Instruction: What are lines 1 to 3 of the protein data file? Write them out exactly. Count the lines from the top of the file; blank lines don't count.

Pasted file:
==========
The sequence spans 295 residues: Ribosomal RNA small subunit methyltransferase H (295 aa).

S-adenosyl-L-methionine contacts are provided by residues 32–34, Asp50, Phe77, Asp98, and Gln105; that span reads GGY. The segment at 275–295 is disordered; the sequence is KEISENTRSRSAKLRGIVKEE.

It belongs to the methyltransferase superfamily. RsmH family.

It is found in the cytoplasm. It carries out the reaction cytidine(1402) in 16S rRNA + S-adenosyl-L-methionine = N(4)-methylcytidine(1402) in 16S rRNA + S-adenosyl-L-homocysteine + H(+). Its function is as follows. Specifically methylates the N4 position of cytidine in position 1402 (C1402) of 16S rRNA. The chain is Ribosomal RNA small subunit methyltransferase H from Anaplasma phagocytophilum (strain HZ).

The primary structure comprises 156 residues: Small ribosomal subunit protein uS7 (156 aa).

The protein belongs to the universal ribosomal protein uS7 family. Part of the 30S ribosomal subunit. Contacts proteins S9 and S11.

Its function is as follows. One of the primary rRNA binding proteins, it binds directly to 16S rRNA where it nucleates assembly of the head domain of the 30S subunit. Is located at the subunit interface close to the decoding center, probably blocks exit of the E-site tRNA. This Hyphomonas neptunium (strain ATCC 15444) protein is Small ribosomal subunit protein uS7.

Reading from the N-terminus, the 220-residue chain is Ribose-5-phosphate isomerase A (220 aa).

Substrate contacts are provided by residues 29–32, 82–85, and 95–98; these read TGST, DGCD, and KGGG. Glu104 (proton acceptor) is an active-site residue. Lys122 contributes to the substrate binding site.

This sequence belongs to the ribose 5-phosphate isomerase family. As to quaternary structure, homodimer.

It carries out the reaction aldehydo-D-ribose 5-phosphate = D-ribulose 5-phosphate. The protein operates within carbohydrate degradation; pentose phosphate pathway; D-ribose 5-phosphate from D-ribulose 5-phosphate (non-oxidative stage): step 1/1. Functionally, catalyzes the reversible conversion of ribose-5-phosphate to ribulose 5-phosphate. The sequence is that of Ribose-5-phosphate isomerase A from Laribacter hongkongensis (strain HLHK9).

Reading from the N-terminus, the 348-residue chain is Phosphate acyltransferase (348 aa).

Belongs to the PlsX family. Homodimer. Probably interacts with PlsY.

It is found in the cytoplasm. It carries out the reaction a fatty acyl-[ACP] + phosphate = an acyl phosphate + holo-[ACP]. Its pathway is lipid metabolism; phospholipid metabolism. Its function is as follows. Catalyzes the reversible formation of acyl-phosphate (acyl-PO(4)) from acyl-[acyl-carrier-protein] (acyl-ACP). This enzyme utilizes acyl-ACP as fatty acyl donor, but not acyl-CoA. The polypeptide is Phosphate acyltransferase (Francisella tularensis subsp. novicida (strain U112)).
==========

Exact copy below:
The sequence spans 295 residues: Ribosomal RNA small subunit methyltransferase H (295 aa).

S-adenosyl-L-methionine contacts are provided by residues 32–34, Asp50, Phe77, Asp98, and Gln105; that span reads GGY. The segment at 275–295 is disordered; the sequence is KEISENTRSRSAKLRGIVKEE.

It belongs to the methyltransferase superfamily. RsmH family.